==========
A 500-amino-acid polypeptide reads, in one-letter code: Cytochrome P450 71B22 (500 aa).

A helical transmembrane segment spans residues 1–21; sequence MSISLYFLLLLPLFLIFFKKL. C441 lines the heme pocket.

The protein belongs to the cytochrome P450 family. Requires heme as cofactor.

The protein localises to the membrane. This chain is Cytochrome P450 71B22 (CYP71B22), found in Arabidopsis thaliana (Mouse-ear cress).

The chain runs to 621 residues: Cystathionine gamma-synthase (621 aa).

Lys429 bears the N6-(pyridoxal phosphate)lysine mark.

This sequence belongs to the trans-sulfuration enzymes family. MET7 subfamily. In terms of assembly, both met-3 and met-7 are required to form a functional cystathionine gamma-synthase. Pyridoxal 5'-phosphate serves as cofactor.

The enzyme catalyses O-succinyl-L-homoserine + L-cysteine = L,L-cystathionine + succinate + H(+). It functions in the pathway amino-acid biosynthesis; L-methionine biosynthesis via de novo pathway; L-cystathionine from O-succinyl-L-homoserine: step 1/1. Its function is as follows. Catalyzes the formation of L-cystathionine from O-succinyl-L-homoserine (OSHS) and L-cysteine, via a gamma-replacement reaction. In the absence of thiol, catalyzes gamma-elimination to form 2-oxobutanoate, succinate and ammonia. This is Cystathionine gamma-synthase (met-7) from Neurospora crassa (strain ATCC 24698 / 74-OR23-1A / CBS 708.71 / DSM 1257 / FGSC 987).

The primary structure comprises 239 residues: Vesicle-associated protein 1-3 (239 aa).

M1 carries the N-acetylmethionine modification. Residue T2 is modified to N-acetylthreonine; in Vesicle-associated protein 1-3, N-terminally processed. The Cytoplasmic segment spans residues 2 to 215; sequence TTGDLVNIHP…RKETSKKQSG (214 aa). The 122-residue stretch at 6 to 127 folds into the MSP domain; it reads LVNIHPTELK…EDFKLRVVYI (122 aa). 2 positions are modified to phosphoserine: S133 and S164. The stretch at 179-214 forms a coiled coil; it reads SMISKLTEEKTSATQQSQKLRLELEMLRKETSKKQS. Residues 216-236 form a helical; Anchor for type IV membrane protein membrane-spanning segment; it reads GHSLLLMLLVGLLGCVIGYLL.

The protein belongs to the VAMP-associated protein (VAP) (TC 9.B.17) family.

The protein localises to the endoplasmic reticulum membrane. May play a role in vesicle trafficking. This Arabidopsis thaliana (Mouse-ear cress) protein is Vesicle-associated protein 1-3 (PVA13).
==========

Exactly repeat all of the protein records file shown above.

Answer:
A 500-amino-acid polypeptide reads, in one-letter code: Cytochrome P450 71B22 (500 aa).

A helical transmembrane segment spans residues 1–21; sequence MSISLYFLLLLPLFLIFFKKL. C441 lines the heme pocket.

The protein belongs to the cytochrome P450 family. Requires heme as cofactor.

The protein localises to the membrane. This chain is Cytochrome P450 71B22 (CYP71B22), found in Arabidopsis thaliana (Mouse-ear cress).

The chain runs to 621 residues: Cystathionine gamma-synthase (621 aa).

Lys429 bears the N6-(pyridoxal phosphate)lysine mark.

This sequence belongs to the trans-sulfuration enzymes family. MET7 subfamily. In terms of assembly, both met-3 and met-7 are required to form a functional cystathionine gamma-synthase. Pyridoxal 5'-phosphate serves as cofactor.

The enzyme catalyses O-succinyl-L-homoserine + L-cysteine = L,L-cystathionine + succinate + H(+). It functions in the pathway amino-acid biosynthesis; L-methionine biosynthesis via de novo pathway; L-cystathionine from O-succinyl-L-homoserine: step 1/1. Its function is as follows. Catalyzes the formation of L-cystathionine from O-succinyl-L-homoserine (OSHS) and L-cysteine, via a gamma-replacement reaction. In the absence of thiol, catalyzes gamma-elimination to form 2-oxobutanoate, succinate and ammonia. This is Cystathionine gamma-synthase (met-7) from Neurospora crassa (strain ATCC 24698 / 74-OR23-1A / CBS 708.71 / DSM 1257 / FGSC 987).

The primary structure comprises 239 residues: Vesicle-associated protein 1-3 (239 aa).

M1 carries the N-acetylmethionine modification. Residue T2 is modified to N-acetylthreonine; in Vesicle-associated protein 1-3, N-terminally processed. The Cytoplasmic segment spans residues 2 to 215; sequence TTGDLVNIHP…RKETSKKQSG (214 aa). The 122-residue stretch at 6 to 127 folds into the MSP domain; it reads LVNIHPTELK…EDFKLRVVYI (122 aa). 2 positions are modified to phosphoserine: S133 and S164. The stretch at 179-214 forms a coiled coil; it reads SMISKLTEEKTSATQQSQKLRLELEMLRKETSKKQS. Residues 216-236 form a helical; Anchor for type IV membrane protein membrane-spanning segment; it reads GHSLLLMLLVGLLGCVIGYLL.

The protein belongs to the VAMP-associated protein (VAP) (TC 9.B.17) family.

The protein localises to the endoplasmic reticulum membrane. May play a role in vesicle trafficking. This Arabidopsis thaliana (Mouse-ear cress) protein is Vesicle-associated protein 1-3 (PVA13).